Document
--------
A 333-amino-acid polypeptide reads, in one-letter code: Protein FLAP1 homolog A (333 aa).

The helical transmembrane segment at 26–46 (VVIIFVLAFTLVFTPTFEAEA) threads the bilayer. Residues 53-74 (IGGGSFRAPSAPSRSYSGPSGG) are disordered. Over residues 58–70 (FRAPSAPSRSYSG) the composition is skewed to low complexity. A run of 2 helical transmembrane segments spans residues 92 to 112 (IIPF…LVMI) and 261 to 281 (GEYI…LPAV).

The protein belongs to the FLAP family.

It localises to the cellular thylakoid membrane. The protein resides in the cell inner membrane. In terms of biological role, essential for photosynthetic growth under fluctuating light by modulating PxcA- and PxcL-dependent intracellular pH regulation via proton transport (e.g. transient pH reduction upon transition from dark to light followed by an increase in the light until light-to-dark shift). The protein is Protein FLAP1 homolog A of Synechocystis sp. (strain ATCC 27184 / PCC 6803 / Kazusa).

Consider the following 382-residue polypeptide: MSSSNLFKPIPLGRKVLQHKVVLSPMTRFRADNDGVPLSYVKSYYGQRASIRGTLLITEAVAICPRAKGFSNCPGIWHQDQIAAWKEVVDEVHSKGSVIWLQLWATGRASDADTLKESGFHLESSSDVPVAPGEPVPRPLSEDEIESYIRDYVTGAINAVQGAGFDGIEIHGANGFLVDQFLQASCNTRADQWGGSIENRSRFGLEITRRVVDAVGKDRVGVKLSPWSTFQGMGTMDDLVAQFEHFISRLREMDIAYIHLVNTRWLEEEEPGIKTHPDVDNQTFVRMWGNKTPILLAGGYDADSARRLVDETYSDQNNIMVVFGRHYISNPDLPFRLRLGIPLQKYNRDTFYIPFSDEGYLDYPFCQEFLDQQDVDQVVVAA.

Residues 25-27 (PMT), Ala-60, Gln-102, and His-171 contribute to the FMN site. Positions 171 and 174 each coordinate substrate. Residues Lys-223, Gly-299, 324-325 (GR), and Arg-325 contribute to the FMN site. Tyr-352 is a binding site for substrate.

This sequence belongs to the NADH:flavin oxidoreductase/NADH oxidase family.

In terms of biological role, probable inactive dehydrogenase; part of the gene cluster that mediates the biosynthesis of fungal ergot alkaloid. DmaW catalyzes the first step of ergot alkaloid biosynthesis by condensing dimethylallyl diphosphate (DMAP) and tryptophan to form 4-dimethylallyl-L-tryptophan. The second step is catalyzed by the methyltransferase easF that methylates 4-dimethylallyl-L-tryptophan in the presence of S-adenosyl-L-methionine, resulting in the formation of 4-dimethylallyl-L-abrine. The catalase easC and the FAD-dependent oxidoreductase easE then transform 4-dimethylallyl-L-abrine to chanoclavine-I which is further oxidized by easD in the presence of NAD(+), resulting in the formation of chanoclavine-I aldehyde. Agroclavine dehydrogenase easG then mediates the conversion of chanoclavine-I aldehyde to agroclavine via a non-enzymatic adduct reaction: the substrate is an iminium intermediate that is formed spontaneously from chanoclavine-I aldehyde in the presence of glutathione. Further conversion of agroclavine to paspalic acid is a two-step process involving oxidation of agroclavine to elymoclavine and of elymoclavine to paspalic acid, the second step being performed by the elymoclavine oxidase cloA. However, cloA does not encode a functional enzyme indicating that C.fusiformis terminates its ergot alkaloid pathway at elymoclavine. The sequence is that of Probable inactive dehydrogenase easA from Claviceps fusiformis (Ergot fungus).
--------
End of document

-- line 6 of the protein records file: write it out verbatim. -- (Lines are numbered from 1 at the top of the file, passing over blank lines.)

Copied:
Residues 25-27 (PMT), Ala-60, Gln-102, and His-171 contribute to the FMN site. Positions 171 and 174 each coordinate substrate. Residues Lys-223, Gly-299, 324-325 (GR), and Arg-325 contribute to the FMN site. Tyr-352 is a binding site for substrate.